Laid Off at 51, She Wrote a Book, Got Her Degree, and Found the Staff Job She Wanted
Marcelle Karp, who received her master’s in Women’s and Gender Studies this year and recently presented her YA novel at a Graduate Center event, struggled through a six-year job search after losing her position as a broadcast executive.
Last summer Marcelle Karp wrote a viral essay for the Huffington Post about getting laid off at the age of 51 and the six years it took her to find a staff job. Karp was exceptionally busy during those years, and not just with her job search. She completed her bachelor’s degree at Baruch College — after learning, via a hiring manager, that she hadn’t really graduated from Queens College in her early 20s, as she’d thought — and went on to earn her master’s from the Graduate Center’s Women’s and Gender Studies program.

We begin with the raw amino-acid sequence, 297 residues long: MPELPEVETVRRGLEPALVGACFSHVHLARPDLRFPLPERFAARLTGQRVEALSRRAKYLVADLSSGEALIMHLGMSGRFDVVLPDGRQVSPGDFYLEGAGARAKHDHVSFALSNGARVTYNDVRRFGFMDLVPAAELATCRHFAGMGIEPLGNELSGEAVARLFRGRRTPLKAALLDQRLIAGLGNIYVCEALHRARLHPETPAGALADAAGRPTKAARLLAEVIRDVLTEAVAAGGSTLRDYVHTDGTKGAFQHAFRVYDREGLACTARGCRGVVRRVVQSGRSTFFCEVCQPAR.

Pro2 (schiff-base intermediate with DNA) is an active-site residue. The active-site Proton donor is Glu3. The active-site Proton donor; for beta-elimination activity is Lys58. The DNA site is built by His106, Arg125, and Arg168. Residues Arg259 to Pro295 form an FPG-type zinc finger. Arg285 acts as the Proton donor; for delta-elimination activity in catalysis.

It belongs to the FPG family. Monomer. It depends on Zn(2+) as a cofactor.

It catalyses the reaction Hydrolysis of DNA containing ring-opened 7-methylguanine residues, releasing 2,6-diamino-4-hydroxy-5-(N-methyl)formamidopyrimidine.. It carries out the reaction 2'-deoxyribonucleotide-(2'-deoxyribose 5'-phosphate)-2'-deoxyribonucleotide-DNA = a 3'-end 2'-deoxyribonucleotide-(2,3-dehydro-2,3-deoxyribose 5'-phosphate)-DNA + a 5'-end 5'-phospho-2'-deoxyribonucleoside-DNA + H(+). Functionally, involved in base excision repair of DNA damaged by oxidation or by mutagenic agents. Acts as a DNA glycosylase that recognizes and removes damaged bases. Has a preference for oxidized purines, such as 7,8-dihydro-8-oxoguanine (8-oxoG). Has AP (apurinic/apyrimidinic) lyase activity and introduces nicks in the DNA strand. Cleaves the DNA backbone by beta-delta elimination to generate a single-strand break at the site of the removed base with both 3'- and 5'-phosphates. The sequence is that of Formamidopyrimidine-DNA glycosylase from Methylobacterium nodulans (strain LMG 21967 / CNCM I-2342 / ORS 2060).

She also wrote a young adult novel, Getting Over Max Cooper, featured in a recent event co-sponsored by the Center for the Study of Women and Society and the Center for the Humanities. Considering her role as a ’90s publishing trailblazer — she is a co-founder of the feminist zine BUST — and years working in broadcast, it isn’t surprising that she wound up with a staff job in the media realm, though in a different sector. Karp is now an associate creative director at an audio brand, where she oversees ad campaigns from conception to execution. She recently spoke to the Graduate Center about her advice for job seekers of any age.
The Graduate Center: Your essay described how you asserted yourself in a rather Gen X, defiant way toward the end of your job search. How did your perspective change over your years of interviews, and how did that help?